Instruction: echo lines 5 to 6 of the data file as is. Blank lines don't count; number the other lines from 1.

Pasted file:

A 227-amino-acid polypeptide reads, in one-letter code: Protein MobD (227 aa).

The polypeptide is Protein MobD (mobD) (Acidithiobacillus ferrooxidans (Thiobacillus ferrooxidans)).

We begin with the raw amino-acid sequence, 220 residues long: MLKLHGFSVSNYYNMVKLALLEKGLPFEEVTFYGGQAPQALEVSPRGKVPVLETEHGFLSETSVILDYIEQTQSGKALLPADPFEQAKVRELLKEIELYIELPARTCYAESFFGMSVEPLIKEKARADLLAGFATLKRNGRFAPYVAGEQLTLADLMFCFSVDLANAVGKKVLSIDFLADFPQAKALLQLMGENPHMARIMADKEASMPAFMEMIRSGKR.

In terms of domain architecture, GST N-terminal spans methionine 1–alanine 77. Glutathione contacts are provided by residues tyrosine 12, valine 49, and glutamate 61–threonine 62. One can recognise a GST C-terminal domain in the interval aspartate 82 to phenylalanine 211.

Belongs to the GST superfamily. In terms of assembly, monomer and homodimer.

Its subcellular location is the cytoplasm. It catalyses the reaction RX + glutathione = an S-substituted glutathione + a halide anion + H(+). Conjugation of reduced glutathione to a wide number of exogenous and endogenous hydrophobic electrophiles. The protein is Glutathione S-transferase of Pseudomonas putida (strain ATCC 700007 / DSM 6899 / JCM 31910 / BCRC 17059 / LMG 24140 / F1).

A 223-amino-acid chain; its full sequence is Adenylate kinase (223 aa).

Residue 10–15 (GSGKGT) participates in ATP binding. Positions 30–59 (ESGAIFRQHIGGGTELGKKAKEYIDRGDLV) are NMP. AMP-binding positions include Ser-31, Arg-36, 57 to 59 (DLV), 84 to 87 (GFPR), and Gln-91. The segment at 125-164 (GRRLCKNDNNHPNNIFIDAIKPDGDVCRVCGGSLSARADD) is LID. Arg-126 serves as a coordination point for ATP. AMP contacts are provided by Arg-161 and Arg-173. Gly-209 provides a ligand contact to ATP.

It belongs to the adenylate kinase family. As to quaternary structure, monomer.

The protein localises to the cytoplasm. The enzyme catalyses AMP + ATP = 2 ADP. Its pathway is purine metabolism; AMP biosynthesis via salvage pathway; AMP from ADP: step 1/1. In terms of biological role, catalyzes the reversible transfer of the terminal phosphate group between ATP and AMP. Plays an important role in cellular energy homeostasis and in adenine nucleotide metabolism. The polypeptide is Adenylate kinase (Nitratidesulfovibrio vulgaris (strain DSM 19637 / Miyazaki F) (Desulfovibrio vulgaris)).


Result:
Belongs to the GST superfamily. In terms of assembly, monomer and homodimer.

Its subcellular location is the cytoplasm. It catalyses the reaction RX + glutathione = an S-substituted glutathione + a halide anion + H(+). Conjugation of reduced glutathione to a wide number of exogenous and endogenous hydrophobic electrophiles. The protein is Glutathione S-transferase of Pseudomonas putida (strain ATCC 700007 / DSM 6899 / JCM 31910 / BCRC 17059 / LMG 24140 / F1).